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Old 08-05-2011, 01:53 PM   #1 
Jrf456
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White/clear slime on top of fish bowls?

This has been happening for a while now.. It has never affected the fish, so I just don't know what it is. I change their water 100% every 5 days. By the third day, some of their bowls get this gross looking clear/white slime on top of the bowl.

None of their bowls are covered, could this be why?

Is it harmful to the fish?

What should I do to stop this?

Any help would be appreciated.

Thanks! (:
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Old 08-05-2011, 02:05 PM   #2 
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Please someone help.. I'm really worried.
Why does it not look like it hurts/affects the fish? They flutter around and make bubble nests like usual.
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Old 08-05-2011, 02:06 PM   #3 
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I'm pretty sure its just a natural thing that the fish create, all my bettas have it too =/ But it goes away when I turn the filter on in my filtered tanks.
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Old 08-05-2011, 02:21 PM   #4 
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Ohh okay, phew. It can't harm the fish though right? I mean I do 100% changes every 5 days, so will this be okay? Their tanks aren't filtered.
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Old 08-05-2011, 02:28 PM   #5 
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How big is their bowl?
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Old 08-05-2011, 02:40 PM   #6 
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They all have varied 1g-2g bowls.
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Old 08-05-2011, 03:36 PM   #7 
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No it doesn't harm them, its just their natural fish slime haha. In a 1 gallon bowl you should atleast one or two 50% and one 100% change every week. For the 2 gallon one 100% every five days is fine =)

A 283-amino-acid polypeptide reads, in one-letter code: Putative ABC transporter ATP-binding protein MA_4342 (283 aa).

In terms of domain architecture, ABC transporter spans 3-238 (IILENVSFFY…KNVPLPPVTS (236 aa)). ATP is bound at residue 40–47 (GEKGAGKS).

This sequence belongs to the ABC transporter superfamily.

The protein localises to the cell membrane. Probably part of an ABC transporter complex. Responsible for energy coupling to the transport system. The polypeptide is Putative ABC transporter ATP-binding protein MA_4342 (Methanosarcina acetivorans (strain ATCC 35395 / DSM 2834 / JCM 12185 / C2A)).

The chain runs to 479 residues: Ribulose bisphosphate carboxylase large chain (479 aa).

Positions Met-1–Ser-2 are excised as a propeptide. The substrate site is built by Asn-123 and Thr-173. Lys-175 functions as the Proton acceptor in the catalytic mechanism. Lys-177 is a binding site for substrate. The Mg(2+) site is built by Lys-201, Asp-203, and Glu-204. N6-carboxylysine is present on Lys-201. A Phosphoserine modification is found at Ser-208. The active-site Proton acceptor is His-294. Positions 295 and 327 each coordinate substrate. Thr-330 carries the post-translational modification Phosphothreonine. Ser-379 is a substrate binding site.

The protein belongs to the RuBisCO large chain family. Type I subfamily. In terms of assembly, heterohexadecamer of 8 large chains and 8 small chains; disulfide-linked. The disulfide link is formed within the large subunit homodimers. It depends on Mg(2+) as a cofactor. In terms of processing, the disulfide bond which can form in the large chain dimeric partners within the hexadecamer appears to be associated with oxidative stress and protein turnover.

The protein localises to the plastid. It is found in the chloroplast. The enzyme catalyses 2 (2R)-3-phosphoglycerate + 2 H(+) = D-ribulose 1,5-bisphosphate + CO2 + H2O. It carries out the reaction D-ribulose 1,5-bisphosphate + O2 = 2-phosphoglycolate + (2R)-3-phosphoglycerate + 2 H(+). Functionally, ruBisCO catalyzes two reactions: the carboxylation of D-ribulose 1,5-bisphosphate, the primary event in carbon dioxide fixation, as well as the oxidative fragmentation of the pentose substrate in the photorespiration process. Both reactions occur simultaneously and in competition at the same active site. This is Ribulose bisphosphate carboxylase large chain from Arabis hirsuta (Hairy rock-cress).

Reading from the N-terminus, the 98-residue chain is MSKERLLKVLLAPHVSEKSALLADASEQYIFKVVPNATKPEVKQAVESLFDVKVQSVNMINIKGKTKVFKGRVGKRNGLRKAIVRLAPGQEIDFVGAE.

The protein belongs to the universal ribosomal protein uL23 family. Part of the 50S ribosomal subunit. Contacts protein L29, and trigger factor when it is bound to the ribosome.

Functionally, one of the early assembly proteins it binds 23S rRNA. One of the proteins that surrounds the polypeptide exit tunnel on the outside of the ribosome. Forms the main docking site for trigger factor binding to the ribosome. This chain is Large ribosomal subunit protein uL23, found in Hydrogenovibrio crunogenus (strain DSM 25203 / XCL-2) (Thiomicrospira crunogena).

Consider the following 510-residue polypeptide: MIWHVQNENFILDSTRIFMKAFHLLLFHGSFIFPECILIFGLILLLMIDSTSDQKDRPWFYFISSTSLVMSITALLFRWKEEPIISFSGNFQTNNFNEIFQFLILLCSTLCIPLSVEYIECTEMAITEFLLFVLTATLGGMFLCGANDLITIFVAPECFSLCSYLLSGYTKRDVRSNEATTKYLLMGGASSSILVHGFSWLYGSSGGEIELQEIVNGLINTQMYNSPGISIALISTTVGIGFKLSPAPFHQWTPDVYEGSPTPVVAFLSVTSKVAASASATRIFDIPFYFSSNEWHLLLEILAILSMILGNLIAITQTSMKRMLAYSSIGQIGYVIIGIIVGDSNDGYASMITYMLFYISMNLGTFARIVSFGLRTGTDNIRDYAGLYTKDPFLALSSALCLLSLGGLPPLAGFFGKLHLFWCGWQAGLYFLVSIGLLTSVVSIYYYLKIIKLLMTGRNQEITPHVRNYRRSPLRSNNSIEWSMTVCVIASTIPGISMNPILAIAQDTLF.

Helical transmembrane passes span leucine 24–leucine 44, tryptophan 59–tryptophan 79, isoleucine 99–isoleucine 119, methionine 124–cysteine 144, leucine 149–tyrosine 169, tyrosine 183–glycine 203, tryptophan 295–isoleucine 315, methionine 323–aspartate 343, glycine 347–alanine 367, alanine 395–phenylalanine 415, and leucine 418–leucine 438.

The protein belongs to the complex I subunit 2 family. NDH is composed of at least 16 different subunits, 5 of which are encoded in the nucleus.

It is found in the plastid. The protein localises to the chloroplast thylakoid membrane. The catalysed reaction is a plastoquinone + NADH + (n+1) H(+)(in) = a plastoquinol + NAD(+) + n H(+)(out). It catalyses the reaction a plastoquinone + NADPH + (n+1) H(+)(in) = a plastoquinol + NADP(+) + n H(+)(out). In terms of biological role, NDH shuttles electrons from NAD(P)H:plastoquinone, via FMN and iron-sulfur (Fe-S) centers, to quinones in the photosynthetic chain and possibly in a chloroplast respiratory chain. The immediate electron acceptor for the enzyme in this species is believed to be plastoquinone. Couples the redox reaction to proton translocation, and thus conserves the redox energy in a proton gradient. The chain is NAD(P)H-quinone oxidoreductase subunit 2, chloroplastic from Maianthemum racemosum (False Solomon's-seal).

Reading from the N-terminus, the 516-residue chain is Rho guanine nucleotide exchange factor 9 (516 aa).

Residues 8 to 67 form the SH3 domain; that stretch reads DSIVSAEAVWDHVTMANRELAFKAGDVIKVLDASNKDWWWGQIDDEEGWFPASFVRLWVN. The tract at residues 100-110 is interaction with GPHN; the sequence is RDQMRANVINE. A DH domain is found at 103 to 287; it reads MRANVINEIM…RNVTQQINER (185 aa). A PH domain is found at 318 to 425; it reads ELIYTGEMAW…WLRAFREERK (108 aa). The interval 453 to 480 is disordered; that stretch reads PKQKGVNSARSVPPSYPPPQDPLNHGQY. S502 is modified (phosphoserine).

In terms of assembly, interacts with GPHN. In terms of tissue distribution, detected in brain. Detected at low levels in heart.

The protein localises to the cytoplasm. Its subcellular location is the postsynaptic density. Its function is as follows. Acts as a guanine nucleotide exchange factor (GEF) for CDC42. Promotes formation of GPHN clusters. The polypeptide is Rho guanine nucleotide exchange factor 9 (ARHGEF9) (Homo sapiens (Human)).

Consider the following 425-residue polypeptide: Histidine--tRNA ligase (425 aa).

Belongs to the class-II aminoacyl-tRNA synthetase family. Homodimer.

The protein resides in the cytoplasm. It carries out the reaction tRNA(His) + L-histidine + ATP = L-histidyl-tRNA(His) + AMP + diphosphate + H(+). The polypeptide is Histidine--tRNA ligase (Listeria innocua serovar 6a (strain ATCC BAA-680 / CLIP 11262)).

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Old 08-05-2011, 04:02 PM   #8 
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It's just protein scum, nothing to worry about. Increased water changes would cut down on it if you don't have a filter. I do think it probably isn't great for bettas since they breath at the surface... but I don't know about that.
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Old 08-05-2011, 05:22 PM   #9 
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sounds like bio film.
What is it?

Bio-film (biofilm) is a thin film on the surface of aquarium water, caused by the build up of protein from organic waste material. It is the structure bacteria build to support themselves growing on the surface where they get access to oxygen and the material.
What does it look like?

It can be spotted by looking at the surface at an angle to a light source and you may see reflected an oil like rainbow effect. It can also be directly seen by breaking up the surface of the water with a finger or stick to make bubbles. If bubbles form and last for more than a few seconds then you've got a bio-film.
Is it dangerous?

In certain circumstances (high bioload) it can reduce the level of oxygen to the rest of the tank. It can also stop CO2 getting released from the water so CO2 levels rise and so may cause asphyxiation to the animals in the tank including the nitrifying bacteria in a filter.
Causes

  • It can be caused in a new aquarium where the gravel release their organic debris and it settles on the surface.
  • It can be caused by a male Betta, Paradise or Gourami fish when he constructs his bubble nest. He uses his own mucus to form the bubbles.
  • Tiny uneaten food particles or decaying plant may rise and gather at the surface.
  • Add too much bottled bacteria may cause this.
  • Unfiltered tanks or tanks with very little surface movement are more prone to this than well filtered tanks.
Removing it

Ensure an adequate water flow at the surface or provide aeration to break up the water surface. It will soon dissipate. In the immediate instance a fishnet can be used to take the film off the surface of the water.
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